(a) Authority of Secretary≈If any person liable to pay any tax neglects or refuses to pay the same within 10 days after notice and demand, it shall be lawful for the Secretary to collect such tax . . . by levy upon all property and rights to property (except such property as is exempt under section 6334) belonging to such person or on which there is a lien provided in this chapter for the payment of such tax.
(b) The term "levy" as used in this title includes the power of distraint and seizure by any means.
26 U.S.C. ╖ 6331 (1994) (emphasis added). Section 6334 exempts certain personal items such as necessary apparel, furniture, and personal effects of a very limited amount. 26 U.S.C. ╖ 6334 (1994).
The importance of the policy favoring the payment of tax debts is demonstrated in section 522 of Title 11 where any property exempted under section 522 is not liable to pay any debts unless the debt is a tax lien and in other very limited circumstances. 11 U.S.C. ╖ 522(c)(2)(B).
As this is a matter of statutory interpretation a review of the appropriate rules of construction is warranted. In the Seventh Circuit, a court "will look beyond the express language of a statute only where (1) that statutory language is ambiguous or (2) where a literal interpretation would lead to an absurd result or (3) thwart the purpose of the overall statutory scheme. In re VMS Securities Litigation v. Prudential Securities Inc ., 21 F.3d 139, 144 (7th Cir.1994), quoting United States v. Real Estate Known as 916 Douglas Ave ., 903 F.2d 490, 492 (7th Cir.1990). Statutory language is the most reliable indicator of congressional intent. McDougall v. Bell Transit Co ., 22 F.3d 706, 710 (7th Cir.1994) citing Central States, Southeast and Southwest Areas Pension Funds v. Bellmont Trucking , 788 F.2d 428, 433 (7th Cir.1986). "Where the statute's language is plain, the sole function of the courts is to enforce it according to its terms." Id. citing Matter of Witkowski , 16 F.3d 739, 742 (7th Cir.1994). "We are bound by the particular rules enacted by Congress and are not free to carve out our own exceptions merely because we believe that they would best serve Congress' policies and goals." Id. citing Bellmont Trucking , 788 F.2d at 433.
The plain language of section 6321 of Title 26 states that if a person fails to pay any tax, a lien exists in favor of the government "upon all property and rights to property, whether real or personal, belonging to such person." Section 6321 could not be more explicit; it contemplates a lien on all property with no exceptions. In light of such unambiguous language rewriting the statute to include exceptions created by the court would violate the plain language of the statute and would violate cannons of statutory construction. As stated in McDougall , the court is bound by the statute and the court is not free to carve out exceptions.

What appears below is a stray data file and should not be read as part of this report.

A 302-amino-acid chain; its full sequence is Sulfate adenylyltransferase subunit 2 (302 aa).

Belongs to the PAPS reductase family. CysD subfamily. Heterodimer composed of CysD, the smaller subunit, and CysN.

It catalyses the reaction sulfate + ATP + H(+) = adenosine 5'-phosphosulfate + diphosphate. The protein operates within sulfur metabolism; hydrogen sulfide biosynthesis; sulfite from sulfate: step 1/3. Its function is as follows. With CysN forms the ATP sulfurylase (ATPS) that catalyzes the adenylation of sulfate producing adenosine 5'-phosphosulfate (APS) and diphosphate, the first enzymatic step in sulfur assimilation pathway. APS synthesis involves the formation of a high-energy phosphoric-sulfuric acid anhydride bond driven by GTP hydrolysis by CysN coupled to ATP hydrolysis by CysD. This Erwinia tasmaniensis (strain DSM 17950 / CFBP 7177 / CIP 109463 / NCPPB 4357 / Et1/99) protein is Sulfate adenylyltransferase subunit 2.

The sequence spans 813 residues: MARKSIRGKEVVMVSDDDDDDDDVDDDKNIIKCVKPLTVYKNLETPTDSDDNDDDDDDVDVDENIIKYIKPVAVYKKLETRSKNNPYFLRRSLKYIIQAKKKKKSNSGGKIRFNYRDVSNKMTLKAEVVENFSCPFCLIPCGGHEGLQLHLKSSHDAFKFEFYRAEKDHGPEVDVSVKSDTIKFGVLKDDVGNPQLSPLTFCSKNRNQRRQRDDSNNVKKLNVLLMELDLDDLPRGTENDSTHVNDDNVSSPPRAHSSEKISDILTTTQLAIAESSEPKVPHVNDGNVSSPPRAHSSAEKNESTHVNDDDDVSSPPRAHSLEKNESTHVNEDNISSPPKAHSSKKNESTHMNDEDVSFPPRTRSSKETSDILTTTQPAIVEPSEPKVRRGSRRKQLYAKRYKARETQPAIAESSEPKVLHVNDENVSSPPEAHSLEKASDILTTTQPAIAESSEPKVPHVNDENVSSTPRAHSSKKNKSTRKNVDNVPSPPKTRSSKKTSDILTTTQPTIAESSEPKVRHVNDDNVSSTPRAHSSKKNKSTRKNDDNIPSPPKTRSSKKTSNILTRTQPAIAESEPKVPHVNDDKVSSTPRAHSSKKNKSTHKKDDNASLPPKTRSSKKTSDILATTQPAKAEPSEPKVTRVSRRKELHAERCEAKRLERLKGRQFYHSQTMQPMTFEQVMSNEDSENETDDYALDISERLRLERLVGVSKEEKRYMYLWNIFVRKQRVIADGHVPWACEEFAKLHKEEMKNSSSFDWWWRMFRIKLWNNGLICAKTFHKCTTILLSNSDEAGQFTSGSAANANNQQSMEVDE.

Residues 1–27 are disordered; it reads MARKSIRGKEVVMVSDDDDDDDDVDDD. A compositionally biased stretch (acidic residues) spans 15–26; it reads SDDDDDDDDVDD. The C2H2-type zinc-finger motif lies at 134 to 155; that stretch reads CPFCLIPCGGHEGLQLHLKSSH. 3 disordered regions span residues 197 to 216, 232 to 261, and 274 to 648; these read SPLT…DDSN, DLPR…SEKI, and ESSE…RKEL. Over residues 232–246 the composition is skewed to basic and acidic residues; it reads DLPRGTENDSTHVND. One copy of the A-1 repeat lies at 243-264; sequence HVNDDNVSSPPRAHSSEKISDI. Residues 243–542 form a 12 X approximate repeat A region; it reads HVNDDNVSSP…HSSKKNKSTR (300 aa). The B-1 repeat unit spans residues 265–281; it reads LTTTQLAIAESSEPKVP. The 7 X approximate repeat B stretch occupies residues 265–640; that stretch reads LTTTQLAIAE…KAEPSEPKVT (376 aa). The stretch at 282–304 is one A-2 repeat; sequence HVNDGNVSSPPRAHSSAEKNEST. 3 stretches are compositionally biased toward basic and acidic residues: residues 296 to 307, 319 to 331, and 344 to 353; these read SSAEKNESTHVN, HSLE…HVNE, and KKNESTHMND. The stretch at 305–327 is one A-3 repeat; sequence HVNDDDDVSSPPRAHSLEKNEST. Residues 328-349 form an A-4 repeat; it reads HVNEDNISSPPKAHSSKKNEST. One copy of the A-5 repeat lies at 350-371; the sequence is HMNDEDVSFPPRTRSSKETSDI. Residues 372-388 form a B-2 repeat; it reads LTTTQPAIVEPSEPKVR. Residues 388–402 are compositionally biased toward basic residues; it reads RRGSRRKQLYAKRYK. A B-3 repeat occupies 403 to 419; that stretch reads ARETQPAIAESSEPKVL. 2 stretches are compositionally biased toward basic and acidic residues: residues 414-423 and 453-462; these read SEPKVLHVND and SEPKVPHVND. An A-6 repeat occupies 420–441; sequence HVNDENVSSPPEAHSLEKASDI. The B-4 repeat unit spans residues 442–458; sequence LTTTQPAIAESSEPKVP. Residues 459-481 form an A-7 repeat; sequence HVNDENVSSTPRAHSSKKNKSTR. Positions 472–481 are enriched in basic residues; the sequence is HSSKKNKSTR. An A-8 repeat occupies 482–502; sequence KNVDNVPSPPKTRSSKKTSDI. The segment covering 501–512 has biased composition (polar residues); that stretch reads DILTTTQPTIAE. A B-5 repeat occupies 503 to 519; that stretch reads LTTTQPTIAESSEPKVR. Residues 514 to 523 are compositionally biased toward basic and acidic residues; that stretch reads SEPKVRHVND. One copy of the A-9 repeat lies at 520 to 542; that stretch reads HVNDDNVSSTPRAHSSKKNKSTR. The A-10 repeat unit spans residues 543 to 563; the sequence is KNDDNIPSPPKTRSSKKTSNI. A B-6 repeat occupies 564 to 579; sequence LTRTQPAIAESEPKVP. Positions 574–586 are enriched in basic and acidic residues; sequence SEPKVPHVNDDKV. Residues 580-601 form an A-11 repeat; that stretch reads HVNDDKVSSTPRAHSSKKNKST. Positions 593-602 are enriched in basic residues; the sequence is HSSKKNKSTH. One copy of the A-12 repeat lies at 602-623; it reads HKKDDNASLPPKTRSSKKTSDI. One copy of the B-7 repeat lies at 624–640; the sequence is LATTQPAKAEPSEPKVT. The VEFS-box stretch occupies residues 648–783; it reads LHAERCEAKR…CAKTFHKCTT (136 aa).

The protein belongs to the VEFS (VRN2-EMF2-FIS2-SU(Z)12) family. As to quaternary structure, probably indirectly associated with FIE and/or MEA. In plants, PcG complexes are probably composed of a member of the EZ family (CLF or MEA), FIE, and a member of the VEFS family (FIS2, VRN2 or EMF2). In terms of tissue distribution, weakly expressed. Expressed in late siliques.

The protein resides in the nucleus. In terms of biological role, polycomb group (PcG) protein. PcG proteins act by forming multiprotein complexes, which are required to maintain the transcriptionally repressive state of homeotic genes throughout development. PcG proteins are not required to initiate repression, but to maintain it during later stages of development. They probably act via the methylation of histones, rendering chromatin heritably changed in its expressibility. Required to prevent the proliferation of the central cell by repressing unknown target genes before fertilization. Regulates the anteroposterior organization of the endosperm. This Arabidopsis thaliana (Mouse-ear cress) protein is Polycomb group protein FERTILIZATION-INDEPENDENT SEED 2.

Section 6331 of Title 26 uses similar language to give the power of levy to the Secretary as opposed to liens as in section 6321. Section 6331 uses the language found in section 6321, "upon all property and rights to property;" however, section 6331 explicitly exempts property listed in section 6334. Congress has demonstrated that it knows how to create an exception; Congress could have created an exception to the lien section as well if it so chose. The court in United States v. Barbier , 896 F.2d 377, 379 (9th Cir.1990) also found the plain language of the statute determinative, stating:
[r]eading sections 6334 and 6321 together leads to the conclusion that the former section is a limitation on the government's ability forcibly to seize the taxpayer's property, but not a bar to the government's ability to assert a security interest in such property. The plain words of section 6321 allow a tax lien to be attached to all of the taxpayer's property including property exempt from IRS levy.
The court in In re Beard , 112 B.R. 951 (Bankr.N.D.Ind.1990) also rested its holding, that section 6321 may place a lien on property exempt from levy under section 6334, on the basis of the plain language of section 6321 stating that "all property" is subject to the lien. It noted that in the same vein, the plain language of section 6331 exempts property only from levy and not from lien. Id . at 953.
Section 6331(b) defines the term "levy" quite broadly as the "power of distraint and seizure by any means." Debtor argues that this language encompasses judicial foreclosure on a lien, which could result in the seizure of property exempt from levy if a lien was placed on property exempt from levy under section 6334 and the debtor thereafter defaulted on his Chapter 13 plan. Debtor argues and the Bankruptcy Court reasoned that it would not make sense to place a lien on property that could never be forcibly taken.
It is not clear whether section 6331 prohibits judicial foreclosure of property exempt from levy. What is clear is that section 6321 places a lien on all property without exceptions. Once a lien is placed on property, it may be that section 6331 prohibits judicial foreclosure of the property. That issue is not before this Court and will not be decided. 1 However, the possibility that property on which there is a lien may be exempt from actual removal from the debtor by judicial foreclosure does not detract from the strong policy supporting the existence of a lien. A lien and levy are two very different things. A lien in the context of bankruptcy makes a claim a secured claim and ensures payment when a debtor does not have the funds to pay unsecured creditors. A lien also protects the government's interest if the debtor sells the assets because the lien will then transfer to the cash. The court in In re Jackson , 80 B.R. 213 (Bankr.D.Colo.1987) also used this reasoning by noting the difference between a lien and levy in holding that section 6334 may prevent the involuntary seizure of certain property but it does not destroy the interest in the property pursuant to a lien under section 6221. Similarly In re Beard held that the fact that some of the taxpayer's property may subsequently be exempt from levy in order to satisfy the tax lien, does not alter the fact that the property is subject to the tax lien. In re Beard , 112 B.R. 951, 953 (Bankr.N.D.Ind.1990).